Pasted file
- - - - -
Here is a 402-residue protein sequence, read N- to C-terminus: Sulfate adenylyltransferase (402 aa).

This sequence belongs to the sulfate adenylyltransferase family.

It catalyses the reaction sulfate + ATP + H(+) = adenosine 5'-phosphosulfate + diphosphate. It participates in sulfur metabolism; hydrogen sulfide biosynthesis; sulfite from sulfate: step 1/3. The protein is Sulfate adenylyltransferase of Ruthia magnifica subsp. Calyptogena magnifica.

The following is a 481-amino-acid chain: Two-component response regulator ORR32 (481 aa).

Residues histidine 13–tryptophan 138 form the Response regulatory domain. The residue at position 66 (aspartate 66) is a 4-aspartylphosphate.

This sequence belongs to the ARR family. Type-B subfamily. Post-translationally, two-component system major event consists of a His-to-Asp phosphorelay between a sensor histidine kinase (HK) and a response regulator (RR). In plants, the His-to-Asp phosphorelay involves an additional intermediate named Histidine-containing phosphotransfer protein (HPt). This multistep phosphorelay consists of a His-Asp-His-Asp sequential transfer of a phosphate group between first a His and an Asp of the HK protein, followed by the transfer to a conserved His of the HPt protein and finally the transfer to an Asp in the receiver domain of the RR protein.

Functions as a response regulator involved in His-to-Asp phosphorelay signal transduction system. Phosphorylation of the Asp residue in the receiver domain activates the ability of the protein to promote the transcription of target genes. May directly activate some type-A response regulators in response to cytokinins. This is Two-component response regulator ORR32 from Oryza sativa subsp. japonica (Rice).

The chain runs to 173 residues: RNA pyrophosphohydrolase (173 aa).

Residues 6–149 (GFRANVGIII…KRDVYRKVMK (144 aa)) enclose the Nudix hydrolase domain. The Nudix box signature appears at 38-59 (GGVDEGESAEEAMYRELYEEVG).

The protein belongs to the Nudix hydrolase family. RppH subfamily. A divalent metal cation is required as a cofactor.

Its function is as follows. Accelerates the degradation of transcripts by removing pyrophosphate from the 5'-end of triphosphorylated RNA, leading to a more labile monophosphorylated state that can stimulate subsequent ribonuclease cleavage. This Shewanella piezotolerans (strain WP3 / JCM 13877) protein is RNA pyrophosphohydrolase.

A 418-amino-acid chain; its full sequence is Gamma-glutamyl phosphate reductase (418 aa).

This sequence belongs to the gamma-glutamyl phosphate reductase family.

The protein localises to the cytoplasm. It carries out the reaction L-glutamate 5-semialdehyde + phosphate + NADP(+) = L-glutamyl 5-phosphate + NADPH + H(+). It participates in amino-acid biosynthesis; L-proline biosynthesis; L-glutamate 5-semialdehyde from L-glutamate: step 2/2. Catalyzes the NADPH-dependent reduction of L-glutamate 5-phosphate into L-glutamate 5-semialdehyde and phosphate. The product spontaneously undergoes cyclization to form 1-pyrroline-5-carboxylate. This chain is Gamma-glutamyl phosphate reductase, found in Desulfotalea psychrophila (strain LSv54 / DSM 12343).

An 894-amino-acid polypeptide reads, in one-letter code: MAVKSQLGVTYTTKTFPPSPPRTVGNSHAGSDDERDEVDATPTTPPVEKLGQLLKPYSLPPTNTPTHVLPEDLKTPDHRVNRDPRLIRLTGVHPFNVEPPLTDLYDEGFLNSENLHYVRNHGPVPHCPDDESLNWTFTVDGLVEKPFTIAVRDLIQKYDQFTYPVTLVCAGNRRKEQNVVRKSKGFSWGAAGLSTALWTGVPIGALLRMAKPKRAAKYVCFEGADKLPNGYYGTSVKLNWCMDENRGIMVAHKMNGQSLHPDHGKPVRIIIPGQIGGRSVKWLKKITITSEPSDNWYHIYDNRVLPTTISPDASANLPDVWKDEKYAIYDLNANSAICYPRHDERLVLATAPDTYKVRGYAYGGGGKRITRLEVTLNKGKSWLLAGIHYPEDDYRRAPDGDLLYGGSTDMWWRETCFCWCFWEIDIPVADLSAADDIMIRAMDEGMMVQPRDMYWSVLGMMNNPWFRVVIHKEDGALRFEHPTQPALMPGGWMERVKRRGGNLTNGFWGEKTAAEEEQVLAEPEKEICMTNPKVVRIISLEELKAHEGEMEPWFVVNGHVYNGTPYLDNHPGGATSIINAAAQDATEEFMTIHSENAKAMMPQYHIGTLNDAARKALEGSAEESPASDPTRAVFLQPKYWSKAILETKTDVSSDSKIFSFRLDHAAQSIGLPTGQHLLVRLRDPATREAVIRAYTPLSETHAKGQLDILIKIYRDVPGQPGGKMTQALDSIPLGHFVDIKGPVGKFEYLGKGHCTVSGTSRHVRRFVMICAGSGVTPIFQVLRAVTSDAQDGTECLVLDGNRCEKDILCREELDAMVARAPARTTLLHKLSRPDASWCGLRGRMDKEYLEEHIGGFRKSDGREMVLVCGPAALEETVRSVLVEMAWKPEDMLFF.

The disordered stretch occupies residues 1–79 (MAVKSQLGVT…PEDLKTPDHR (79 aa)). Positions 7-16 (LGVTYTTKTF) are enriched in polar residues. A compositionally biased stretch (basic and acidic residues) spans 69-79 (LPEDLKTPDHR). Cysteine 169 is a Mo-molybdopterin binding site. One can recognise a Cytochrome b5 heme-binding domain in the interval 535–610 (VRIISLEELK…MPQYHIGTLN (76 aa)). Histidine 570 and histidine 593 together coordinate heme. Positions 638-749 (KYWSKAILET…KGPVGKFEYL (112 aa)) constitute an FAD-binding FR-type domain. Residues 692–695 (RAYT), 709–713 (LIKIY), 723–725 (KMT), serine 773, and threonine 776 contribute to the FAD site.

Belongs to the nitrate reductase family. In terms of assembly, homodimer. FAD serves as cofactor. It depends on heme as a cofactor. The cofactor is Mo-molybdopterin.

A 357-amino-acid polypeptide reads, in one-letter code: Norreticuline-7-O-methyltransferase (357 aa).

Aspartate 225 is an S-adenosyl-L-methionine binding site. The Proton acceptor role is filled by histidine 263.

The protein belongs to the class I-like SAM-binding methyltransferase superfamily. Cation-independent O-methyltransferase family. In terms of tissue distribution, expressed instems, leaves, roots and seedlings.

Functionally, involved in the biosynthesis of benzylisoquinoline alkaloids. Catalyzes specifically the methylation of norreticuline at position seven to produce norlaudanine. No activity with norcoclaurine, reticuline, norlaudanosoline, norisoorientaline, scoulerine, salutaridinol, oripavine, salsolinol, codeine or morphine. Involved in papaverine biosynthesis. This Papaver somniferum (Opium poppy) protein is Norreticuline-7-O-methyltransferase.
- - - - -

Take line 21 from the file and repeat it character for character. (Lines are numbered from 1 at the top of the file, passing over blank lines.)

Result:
Functionally, involved in the biosynthesis of benzylisoquinoline alkaloids. Catalyzes specifically the methylation of norreticuline at position seven to produce norlaudanine. No activity with norcoclaurine, reticuline, norlaudanosoline, norisoorientaline, scoulerine, salutaridinol, oripavine, salsolinol, codeine or morphine. Involved in papaverine biosynthesis. This Papaver somniferum (Opium poppy) protein is Norreticuline-7-O-methyltransferase.